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Shallot, Allium ascalonicum / Liliaceae (Alliaceae)
Postharvest Atmosphere Management
After their harvesting, shallots must be dried so as to withstand the storage in satisfying conditions. This process may be carried out in the field or with artificial means, by using forced air at ambient temperatures or heated up at 30-35ºC. When the process has finished, the content of moisture in the produce must be reduced to 10%, which is equivalent to a loss of weight of 5 or 10% compared with the shallots that have just been harvested.

Shallots are traditionally kept in bunches hung in a ventilated place. If we use forced ventilation systems along with the drying in the warehouse, we lengthen the period of conservation. If we want to store them for even more time we must cool them, maintaining a temperature between 0 and 1ºC and relative humidity between 85 and 90%.

Shallots can be ionised with gamma rays as they do with onions, with doses between 0.01 and 0,05kg, thus inhibiting the possible bearing of buds. Nevertheless, this method is not used at commercial level.
Distribution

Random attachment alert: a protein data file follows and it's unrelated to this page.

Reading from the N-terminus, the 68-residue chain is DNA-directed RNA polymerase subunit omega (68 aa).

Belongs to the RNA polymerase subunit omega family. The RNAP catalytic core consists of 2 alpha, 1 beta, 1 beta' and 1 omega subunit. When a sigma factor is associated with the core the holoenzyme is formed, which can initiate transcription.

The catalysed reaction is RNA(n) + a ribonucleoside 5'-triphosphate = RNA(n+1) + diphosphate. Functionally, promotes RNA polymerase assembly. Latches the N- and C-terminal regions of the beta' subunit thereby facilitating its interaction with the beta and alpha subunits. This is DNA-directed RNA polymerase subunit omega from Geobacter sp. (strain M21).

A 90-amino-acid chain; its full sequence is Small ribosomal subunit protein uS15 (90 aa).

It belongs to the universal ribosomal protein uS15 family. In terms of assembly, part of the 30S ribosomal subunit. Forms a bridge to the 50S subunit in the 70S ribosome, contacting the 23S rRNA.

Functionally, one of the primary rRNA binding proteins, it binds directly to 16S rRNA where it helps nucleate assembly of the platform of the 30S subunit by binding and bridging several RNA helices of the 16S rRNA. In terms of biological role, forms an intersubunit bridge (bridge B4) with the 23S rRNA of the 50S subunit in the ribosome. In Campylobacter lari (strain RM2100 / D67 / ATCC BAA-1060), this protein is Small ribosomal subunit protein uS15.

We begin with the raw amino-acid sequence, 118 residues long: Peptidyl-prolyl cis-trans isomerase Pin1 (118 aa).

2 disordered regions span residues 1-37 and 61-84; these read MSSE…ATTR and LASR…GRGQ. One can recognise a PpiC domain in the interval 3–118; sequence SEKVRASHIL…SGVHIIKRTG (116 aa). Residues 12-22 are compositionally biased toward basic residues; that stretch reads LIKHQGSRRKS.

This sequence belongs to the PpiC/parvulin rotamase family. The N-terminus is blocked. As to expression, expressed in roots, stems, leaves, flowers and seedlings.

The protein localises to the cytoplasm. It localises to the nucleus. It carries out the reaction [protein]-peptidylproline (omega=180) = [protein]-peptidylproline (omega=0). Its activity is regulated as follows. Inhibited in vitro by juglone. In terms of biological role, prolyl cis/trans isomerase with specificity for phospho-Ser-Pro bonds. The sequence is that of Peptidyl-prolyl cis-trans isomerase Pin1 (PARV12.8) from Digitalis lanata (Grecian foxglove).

Shallots must be transported at temperatures close to 0ºC and relative humidity between 65 and 75%. They must not be transported in mixed loads, since they give off their smell to the remaining produce.

Ventilation must be appropriate during the transport. For this purpose they use ventilated containers in the boats. When they are transported in pallets there must be a good distribution of through them.

The distribution must be carried out at temperatures between 5 and 20ºC, with average moisture and ventilation.
Postharvest Problems
During the storage, shallots may suffer from damages caused by diseases of fungi and bacteria. Among the fungi diseases stand out the Botrytis cinerea or Sclerotinia cepivorum and among the bacteria we find some of the genus Erwinia or Pseudomonas.

The most important diseases are gray rot, white rot and soft rot.

The gray rot is caused by the fungus Botrytis cinerea. This disease is characterized by a wet rot, on which it develops a gray down, and by a characteristic smell. This rot spreads inside the tissues, that dry up.

The white rot is caused by another fungus, Sclerotinia cepivorum. The plants affected by this disease show a white colour down with black and hard matter of 1-2mm of diameter.

The soft rots have a bacterial origin. They may be caused by the genus Erwinia or Pseudomonas. The fruit shows soft tissues with a wet rot gives off a foul smelling. These pathogens make use of the wounds occurred during the harvesting or in processes of drying that were insufficient.
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